Front-five looks equipped to build perfect platform for home victory
Ireland won’t be found wanting in the intensity stakes this time round, writes Jim Glennon
SOME of us older heads are still struggling to come to terms with the Six Nations, and particularly its staggering of games to suit TV schedules. It's difficult enough dealing with back-to-back games on Saturday, but this Sunday gig is just stretching it a bit far!
Thus, unfamiliar as it may be, events at the Aviva Stadium today will wrap up the opening round of games, with Ireland justifiably clear favourites to exact some revenge on Wales and get our campaign off to the necessary start in advance of our foray to the Paris citadel.
While events in Wellington will have little bearing on today's outcome, some reflection is nonetheless apposite. What comes to mind, first and foremost for me anyway, was the starkly contrasting body language of the teams in the crucial opening minutes.
The Welsh were ravenously hungry for the opportunity presented and, having been narrowly beaten by South Africa, took every aspect of the game to an opponent who appeared slightly taken aback by the ferocity of the challenge. This was despite Ireland’s best efforts in the aftermath of the victory over Australia to convince themselves that further progress was no foregone conclusion. Circumstances, and a Welsh effort of massive intensity, then contrived to maintain the Welsh ascendancy throughout the first half, during which Ireland was unable to convert 60 per cent possession into points on the scoreboard.
Today's Welsh team has been shorn of a few key elements of that performance, the retired Shane Williams and the injured Dan Lydiate foremost among them. In addition, Gethin Jenkins, Matthew Rees, Alun Wyn Jones and Luke Charteris are all missing from the Welsh frontfive.
Add in Ireland's home advantage, exacerbated by the fact that none of the Welsh have played in the Aviva before, and also the contrast in fortunes at Heineken Cup level and it all points in the Irish direction. The omens aren't unfavourable on the specifics either. A front-five specifically geared, through the selection of Donncha O'Callaghan ahead of Donnacha Ryan, towards taking the physical battle to the injury devastated opposing quintet will be expected to deliver the platform so markedly absent in Wellington and generate the required momentum for delivery of a consistent supply of quality possession.
Should they manage that, and they should, there'll be no excuses for Stephen Ferris, Seán O'Brien and Jamie Heaslip if they fail to seize the opportunity presented to dominate Sam Warburton and company, thereby reversing the outcome of a crucial battle in their last meeting.
Never before have we had a ball-carrying back row of their quality (Healy, Best and O'Connell are no slouches in this regard either) and it will be a travesty if the raw material they require to prosper — quality possession going forward — is not provided to them. The availability of consistent and decent set-piece possession shouldn't present undue difficulty and Conor Murray, starting his first Six Nations game, has a wonderful opportunity to stamp his class on the tournament from the start.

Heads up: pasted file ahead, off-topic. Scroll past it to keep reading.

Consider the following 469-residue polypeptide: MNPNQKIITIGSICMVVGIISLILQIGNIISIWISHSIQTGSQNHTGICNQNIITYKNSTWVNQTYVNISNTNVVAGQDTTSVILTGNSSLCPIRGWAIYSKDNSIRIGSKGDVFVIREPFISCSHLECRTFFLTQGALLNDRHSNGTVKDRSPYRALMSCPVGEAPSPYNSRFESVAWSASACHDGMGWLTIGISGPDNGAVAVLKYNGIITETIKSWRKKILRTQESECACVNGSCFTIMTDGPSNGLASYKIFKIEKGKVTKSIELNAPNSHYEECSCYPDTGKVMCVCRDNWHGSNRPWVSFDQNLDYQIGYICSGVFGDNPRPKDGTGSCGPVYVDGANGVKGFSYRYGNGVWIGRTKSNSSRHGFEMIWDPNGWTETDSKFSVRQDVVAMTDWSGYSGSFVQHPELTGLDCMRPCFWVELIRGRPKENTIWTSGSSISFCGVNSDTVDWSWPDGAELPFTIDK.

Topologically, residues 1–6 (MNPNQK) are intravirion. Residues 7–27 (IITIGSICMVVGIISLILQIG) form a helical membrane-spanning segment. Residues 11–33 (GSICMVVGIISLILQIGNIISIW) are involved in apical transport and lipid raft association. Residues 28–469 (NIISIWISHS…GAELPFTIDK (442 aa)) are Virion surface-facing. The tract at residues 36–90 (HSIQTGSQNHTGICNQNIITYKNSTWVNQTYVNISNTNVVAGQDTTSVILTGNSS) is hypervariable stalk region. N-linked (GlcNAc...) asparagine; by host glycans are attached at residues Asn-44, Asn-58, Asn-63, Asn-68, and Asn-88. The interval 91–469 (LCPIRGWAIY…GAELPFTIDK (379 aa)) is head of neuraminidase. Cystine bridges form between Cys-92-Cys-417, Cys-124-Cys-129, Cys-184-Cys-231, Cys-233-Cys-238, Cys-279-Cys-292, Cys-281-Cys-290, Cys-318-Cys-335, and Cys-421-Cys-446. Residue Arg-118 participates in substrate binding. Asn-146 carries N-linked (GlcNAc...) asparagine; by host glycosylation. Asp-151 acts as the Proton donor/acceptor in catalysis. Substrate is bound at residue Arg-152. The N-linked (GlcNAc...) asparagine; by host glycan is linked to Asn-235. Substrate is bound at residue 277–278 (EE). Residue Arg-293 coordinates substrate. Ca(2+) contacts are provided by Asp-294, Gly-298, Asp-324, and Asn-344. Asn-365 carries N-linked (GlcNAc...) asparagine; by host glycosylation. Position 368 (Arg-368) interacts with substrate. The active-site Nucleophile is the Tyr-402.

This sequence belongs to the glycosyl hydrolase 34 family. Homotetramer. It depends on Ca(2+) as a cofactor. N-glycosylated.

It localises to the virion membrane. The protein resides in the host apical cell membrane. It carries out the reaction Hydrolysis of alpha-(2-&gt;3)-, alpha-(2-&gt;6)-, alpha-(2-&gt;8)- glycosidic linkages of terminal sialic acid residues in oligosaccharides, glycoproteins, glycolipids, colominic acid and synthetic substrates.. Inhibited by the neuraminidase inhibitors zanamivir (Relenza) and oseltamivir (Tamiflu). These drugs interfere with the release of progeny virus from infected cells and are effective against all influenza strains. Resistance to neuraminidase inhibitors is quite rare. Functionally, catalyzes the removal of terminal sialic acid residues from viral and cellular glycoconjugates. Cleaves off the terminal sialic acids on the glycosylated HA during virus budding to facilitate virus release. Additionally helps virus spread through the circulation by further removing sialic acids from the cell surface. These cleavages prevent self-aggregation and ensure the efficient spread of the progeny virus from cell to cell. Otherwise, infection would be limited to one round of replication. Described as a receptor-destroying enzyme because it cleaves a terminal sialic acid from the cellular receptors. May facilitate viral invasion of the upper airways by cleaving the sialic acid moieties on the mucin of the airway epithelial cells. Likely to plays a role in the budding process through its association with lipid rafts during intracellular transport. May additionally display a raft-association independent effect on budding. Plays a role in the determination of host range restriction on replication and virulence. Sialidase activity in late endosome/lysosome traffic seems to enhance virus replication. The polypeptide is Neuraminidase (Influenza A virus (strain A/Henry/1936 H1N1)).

It's difficult to believe that this time last year the scrumhalf was only starting to make a name for himself as an impact sub with Munster. Twelve months on, his is a key role. A propensity for occasional overinvolvement in the physical side of the game, of which he has shown signs at provincial level, will have to be curbed if his footballing talent is to flourish at international level.
Scrumhalves with cool heads tend not only to have longer careers but usually get on better with their colleagues too! At the top of their games, the trio provide a combination that can be rivalled only by the French One of the great advantages of the modern squad system is the seamless handover from even a linchpin, O'Driscoll, to his successor.
Fergus McFadden comes in to form an all-Leinster midfield axis with Jonathan Sexton and Gordon D’Arcy; the comfort of their relationship will be important as Jamie Roberts and his Welsh colleagues will explore this area for signs of weakness. D’Arcy and McFadden's duties will be of the grafting and heavylifting type and every opportunity will be taken to utilise the skills of the back three as the primary attacking weapon. The Ulstermen Andrew Trimble and Tommy Bowe offer real striking potential on the flanks, and Rob Kearney has been showing the benefits of a protracted run at fullback for Leinster with a return to something approaching his Lions form of 2009.
At the top of their respective games, the trio provide a backthree combination that can be rivalled only by the French, but a shared tendency to wait for the game to come to them can at times be inhibitive. I'm of the view that a more proactive approach could pay a rich dividend.
Similar to Murrayfield yesterday then, a game with serious implications for both sides. The ‘big mo' is not confined to the politics of the American presidency, and is the prize at stake today. With Paris looming, ours is the greater need. Ireland by seven to 10 points.